Tuesday, March 30, 2010

Poland Adventures Continued

On the second day of my Poznan visit, David and Joan picked me up about 10 AM and we drove to the Kornick Castle. This is an amazing place. It is indeed a castle but very different than any other that I've seen in Poland. For photos I invite you to again to David's blog:http://www.david-polanddavid.blogspot.com/
Once there look for the entry for Saturday, March 27. Also look on the right hand side of the page for a photo slide show from Kornick. Unfortunately, this was a rainy day so we could not enjoy the gardens at this site. I did, however, notice some bluebells blooming not far from the drawbridge that leads to the castle.

We next drove to Smielow. This palace has been turned into a museum honoring Adam Mickiewicz who was apparently more admired in this area of Poland than anywhere else in Poland where he is also highly regarded. The above is a photo of a painting showing what this palace looked like in the 19th century.

Here is one room of the  decorated for living rather than as a museum. Again you can see many other photos from this visit by looking at David's blog as noted above.

We ended our time together with a very nice dinner at a Chinese restaurant in Poznan.

On Sunday morning I was up early for breakfast. In fact, I was there before breakfast was open and had to "please wait 5 minutes" while the hostess went to the kitchen to get the scrambled eggs. I had a taxi coming at 8:30 so wandered to the lobby and found the taxi driver just pulling up. He was dressed in a suit and tie -- maybe planning to attend to church some time during the morning. I got to the train station in plenty of time to catch the Berlin-Warsaw Express again right on time at 9:28..

I found both the Poznan train station and the trade fair building to be built in the somewhat ugly 1950s style found many places also in the United States. This is the first train station I've seen in Poland that wasn't built in a somewhat classic style.

These buildings certainly don't fit with the rest of Poznan which is very attractive.

Near Konin the view out the window began to turn into the Poland I've found in my other visits. The area around Poznan is different because the farm lands are very large and quite large equipment is used as well. There are also few buildings in the country side.

I transferred in Warsaw to another train and arrived in Siedlce at 14:30 as planned. Dorota and her husband were waiting for me. We went to her mother's home for a wonderful Poland obiad. Later in the evening we went to the film, Desert Flower. This is a very powerful movie about Waris Dirie. Looking around on the Internet I find this book was called a best seller in Europe. I'm not certain it received the same standing in the United States. However, the issue comes to us in Minnesota because we have many residents and citizens who have experienced female multilation right in our community. I sat in the movie thinking of all the students I've had who had C-sections as the result of this happening to them as a child or young woman. I remembered sitting in a presentation by Women from Africa where one woman described how she asked her mother how this could have happened to her.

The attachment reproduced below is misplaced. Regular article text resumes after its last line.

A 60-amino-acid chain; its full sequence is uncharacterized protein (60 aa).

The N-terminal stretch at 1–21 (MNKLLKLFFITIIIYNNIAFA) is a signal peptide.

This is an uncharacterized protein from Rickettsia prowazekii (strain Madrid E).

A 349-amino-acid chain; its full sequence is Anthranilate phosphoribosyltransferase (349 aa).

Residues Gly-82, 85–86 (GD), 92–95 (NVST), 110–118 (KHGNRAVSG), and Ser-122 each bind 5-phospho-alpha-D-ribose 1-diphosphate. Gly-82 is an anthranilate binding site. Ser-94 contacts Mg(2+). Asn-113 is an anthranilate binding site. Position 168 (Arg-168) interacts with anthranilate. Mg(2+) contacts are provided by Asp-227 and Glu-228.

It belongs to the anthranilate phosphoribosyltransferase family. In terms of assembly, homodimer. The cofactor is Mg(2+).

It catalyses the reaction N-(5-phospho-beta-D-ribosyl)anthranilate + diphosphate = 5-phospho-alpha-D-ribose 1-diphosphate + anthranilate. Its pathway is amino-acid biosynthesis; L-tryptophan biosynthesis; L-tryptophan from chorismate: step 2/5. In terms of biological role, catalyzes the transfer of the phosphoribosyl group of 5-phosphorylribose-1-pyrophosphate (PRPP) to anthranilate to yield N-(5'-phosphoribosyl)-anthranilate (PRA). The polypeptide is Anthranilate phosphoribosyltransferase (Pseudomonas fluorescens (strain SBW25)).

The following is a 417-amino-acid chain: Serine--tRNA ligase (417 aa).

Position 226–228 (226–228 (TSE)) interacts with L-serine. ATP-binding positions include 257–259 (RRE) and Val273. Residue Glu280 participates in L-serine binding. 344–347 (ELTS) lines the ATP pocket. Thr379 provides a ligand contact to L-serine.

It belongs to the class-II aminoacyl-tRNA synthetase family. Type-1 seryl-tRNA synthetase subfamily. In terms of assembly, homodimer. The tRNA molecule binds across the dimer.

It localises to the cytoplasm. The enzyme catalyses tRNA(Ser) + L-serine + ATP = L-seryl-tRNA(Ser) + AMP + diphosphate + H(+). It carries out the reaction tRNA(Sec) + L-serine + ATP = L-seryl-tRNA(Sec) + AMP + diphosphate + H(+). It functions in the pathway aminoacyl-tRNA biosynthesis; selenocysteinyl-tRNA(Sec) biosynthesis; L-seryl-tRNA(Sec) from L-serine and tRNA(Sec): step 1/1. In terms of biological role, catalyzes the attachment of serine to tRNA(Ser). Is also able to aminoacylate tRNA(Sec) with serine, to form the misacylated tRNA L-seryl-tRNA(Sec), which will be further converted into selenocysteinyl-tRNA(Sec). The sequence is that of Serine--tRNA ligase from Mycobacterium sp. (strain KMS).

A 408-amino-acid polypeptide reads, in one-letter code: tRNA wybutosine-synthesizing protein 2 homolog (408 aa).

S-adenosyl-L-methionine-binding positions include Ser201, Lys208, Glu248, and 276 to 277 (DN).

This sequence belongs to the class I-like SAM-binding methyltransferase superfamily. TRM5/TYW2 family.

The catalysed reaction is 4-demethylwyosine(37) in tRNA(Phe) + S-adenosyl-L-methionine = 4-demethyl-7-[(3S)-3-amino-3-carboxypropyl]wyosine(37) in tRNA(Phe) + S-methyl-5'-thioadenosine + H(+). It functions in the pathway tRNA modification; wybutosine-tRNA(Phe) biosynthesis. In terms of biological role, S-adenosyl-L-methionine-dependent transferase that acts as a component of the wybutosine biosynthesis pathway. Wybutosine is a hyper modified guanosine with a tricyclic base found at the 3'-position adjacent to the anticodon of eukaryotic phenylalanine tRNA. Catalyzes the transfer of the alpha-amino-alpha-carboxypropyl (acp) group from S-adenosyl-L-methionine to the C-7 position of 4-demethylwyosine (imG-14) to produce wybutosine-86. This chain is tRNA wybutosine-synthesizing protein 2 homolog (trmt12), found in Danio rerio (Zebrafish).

On Monday morning Dorota and I went for a drive. She took some invoices for school furniture to Cisie School, a place that I have taught twice. It was so very good to see teachers with whom I have worked. And I was privilieged to see the Global Volunteers child sponsorship money in action. Then we drove to Reymonotowka so that Dorota could also work on some Global Volunteers issues. We found a construction project in place. The driveways are being redone so that the spring "mud" can be eliminated. Also, some of the bedrooms were being readied for a painting. It was good to be at Reymontowka again, but it seemed strange to see it empty-- rather than with 60 kids buzzing around. All this work is being done now because the time of Lent and Easter is when Reymontowka is truly empty as events such as weddings do not take place. I got to see many staff members at Reymontowka.

Later in the afternoon the three of us went east of Siedlce to visit the palace at Kroczwe. This palace was originally built in 1734, rebuilt 100 years later and again remodelled in the 1930s. The same family lived on the property for 300 years and then lost it during the Communist years. The government allowed the property to fall into ruin. In 1992 the family recovered the housing area, but not the surrounding land. They have since started dairy and fish operations as a way to make an income to help restore the palace as well as to create jobs in the local area.

The palace definitely has "good bones" as the real estate agents would say.

Here is the central hall.

Here is a bit of the gold rococo in the ball room which still needs much loving care.

Here are a couple of photos of wooden floors in the palace. I enjoyed seeing this palace very much.

And from the first time Dorota and I entered Cisie until we returned home from this drive, we kept seeing storks. The final count was 10 -- spring is definitely getting started. I've never before seen so many storks in one day. All but one were in  nests. The exception was walking on the ground probably looking for some food.

Today Dorota and I went to Prus high school where I met with some of the students that were in my English classes last year in Zakopane. What a treat to see these young women. Hope some of them will in fact be in Zakopane again this June.